Womb Wounds : The Female as Threat in the Films of Neil Marshall
by Robert JE Simpson
Originally presented at the Crash Cinema Symposium, National Museum of Photography, Film and Television, Bradford 2006
First published in Crash Cinema Proceedings Vol. 5 (2006)
“How can a man be born when he is old? can he enter the second time into his mother’s womb, and be born?”
Gospel According to St. John 3: 4 (KJV)
In this paper I will be looking at the films of British director Neil Marshall and in particular the role of women within those films as a threatening force. It stems from my personal responses and observations after first seeing Neil Marshall’s 2005 horror film The Descent, and this study concentrates on that film. I will argue that Marshall’s use of the female is as a potential threat to the male and evolves through the course of his first three films as director. The female is exemplified in the mother figure – herself the natural bringer of life, but in Marshall’s films also the bringer of violent death. The mother embodies the themes of life and death that are crucial to Marshall’s work.
Marshall’s first film – Combat – was a short released in 1999. Set within the confines of a pub it depicts a war of the sexes through its utilisation of the sounds of Second World War dog-fight as the dialogue track. His debut feature film Dog Soldiers was released in 2003 to great critical and popular acclaim in the UK. Alongside works like 28 Days Later and Shaun of the Dead, it marks something of a revival for the long dormant British horror film, spinning a variation on the werewolf film – playing it out as a siege-scenario between the plucky group of inexperienced soldiers and the dominant werewolf family. Despite the positive response in the UK the film has been denied a theatrical release in the US, instead gaining popularity through dvd and video sales and through the internet [A general US theatrical distribution subsequently followed in August 2006].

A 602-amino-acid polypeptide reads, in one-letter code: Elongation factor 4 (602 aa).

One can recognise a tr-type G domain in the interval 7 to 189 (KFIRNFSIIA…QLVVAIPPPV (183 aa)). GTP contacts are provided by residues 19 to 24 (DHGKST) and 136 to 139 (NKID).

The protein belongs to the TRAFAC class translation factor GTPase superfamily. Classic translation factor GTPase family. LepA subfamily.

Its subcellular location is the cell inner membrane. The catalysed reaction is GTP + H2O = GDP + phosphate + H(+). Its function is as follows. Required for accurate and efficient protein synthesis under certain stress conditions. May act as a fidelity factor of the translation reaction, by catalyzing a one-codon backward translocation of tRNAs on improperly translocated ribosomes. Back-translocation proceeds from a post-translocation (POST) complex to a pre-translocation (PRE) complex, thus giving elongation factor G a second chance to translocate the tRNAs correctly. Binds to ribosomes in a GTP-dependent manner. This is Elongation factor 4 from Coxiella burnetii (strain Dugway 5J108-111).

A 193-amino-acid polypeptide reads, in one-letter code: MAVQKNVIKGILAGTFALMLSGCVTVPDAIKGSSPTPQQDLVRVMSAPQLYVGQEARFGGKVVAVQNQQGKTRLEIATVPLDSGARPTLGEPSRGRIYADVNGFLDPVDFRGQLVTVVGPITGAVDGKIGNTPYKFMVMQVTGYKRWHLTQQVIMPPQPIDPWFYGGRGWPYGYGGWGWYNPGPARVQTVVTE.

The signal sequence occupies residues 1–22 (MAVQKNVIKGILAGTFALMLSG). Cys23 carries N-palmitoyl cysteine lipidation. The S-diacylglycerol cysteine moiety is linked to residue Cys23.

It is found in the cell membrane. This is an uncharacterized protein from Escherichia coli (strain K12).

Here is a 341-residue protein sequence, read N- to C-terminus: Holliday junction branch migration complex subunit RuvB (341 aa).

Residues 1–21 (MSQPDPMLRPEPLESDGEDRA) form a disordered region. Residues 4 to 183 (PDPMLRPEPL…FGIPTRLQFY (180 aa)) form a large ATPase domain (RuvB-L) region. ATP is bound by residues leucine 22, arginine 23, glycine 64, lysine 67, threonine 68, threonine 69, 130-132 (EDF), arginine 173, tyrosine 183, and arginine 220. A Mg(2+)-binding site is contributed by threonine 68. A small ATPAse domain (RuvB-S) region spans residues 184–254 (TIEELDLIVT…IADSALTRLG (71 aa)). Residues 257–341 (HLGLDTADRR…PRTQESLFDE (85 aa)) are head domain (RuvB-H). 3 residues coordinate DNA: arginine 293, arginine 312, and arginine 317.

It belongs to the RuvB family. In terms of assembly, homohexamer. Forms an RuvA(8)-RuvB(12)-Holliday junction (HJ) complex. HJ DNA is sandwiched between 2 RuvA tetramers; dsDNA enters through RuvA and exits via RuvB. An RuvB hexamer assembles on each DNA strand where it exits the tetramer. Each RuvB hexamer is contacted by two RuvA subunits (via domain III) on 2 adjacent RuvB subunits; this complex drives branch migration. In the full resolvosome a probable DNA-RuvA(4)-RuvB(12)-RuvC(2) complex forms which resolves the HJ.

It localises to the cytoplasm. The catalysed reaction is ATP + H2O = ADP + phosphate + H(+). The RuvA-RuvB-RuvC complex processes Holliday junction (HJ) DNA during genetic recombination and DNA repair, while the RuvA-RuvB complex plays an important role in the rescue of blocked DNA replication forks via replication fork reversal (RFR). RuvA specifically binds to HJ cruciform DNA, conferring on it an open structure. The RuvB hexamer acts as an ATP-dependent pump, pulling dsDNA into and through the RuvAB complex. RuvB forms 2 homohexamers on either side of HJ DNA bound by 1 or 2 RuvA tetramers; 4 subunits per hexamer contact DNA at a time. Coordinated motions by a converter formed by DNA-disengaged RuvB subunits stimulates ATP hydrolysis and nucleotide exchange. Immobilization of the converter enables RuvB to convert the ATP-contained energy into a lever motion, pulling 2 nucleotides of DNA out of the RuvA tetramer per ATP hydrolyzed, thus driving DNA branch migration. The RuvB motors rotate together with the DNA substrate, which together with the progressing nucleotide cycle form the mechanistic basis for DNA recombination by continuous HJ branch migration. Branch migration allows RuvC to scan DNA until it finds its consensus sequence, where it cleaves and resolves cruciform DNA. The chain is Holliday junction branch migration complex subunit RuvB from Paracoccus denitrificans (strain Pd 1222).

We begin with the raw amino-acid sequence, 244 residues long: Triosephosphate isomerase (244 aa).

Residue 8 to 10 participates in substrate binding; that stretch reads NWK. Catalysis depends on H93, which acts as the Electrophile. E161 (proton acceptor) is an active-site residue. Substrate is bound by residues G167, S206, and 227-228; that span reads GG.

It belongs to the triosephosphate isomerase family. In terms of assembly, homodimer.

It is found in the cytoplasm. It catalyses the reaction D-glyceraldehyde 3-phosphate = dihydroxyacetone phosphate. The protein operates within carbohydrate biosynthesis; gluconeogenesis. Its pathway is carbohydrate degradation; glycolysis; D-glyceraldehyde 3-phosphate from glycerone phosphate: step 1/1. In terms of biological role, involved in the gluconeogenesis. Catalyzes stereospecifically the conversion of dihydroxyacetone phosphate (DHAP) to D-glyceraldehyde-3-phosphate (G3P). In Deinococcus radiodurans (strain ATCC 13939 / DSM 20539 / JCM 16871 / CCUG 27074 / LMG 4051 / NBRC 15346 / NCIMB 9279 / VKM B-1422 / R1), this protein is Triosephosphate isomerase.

The Descent was released in September of 2005 to generally favourable reviews, and a mixed audience reception. Making back its budget costs during the course of the summer in the UK alone1, the film was perhaps ignored in the US and elsewhere, having been overshadowed by the critical mauling and disappointing box office for Columbia’s similarly themed horror film The Cave. Many critics saw The Descent as redressing the balance in his films by moving from the nearly all-male cast of Dog Soldiers to the nearly all-female cast of The Descent – Time Out went as far as to ask Marshall directly “Was your female cast an effort to even things up after the all-male cast of ‘Dog Soldiers’?”2.
Response to The Descent amongst the audience seems to have been either one of “love it” or “loathe it”. Undoubtedly the film taps into many people’s natural fears of enclosed spaces and the primitive fear of the dark – both of which The Descent has in abundance, presenting as it does, the perils of a group of adventurous women cavers as they get lost deep underground and must combat a largely unseen series of monsters for survival. Further, the film does not provide clear answers for the viewer, and there is no real resolution to the situation. Will anyone escape alive? How will they be changed?
The Descent opens in the Scottish highlands – Sarah, Juno and Sarah’s best friend Beth are white water rafting, watched on by Sarah’s husband and daughter. Driving home Sarah talks to her daughter about her upcoming birthday party, and then turns to husband Paul and tells him he seems rather distant. As she does we watch from Jessica’s point of view as the car veers into the path of an oncoming van. They collide, and huge copper pipes slide from the roof of the van through the windshield of the family car. From an aerial view we can see a pool of blood and the pipes through the car – and Paul’s hand visibly twitching in the driver’s seat. Our protagonist is established as Sarah – her husband and daughter have been killed violently in the car crash. [This particular scenario is reminiscent of the trauma at the centre of Kieslowski’s Bleu, a film which shares a similar psychological development of the childless mother coming to terms with her own rebirth – an observation which I am developing outside the context of this paper].
Sarah wakes up in hospital to a vision of her daughter ready to blow out the candles on her birthday cake. As she stumbles into the corridor the lights start switching off behind her, and she starts to run. She collapses in front of Beth who tells her that her daughter didn’t make it. Juno stands at a distance in tears.
One year later and Beth and Sarah are driving through the Appellation Mountains. They meet with a group of four other women in a cabin in the woods, including Juno. Together they set off for a potholing adventure. Arriving at the location Juno leads them down into a great cave system, along a series of narrow tunnels. Crawling along one of these Sarah becomes lodged and starts panicking. Beth comes to her aid and as she pulls her free the tunnel starts to collapse. Once the dust settles it becomes apparent that Juno has led the group to a new uncharted set of caves.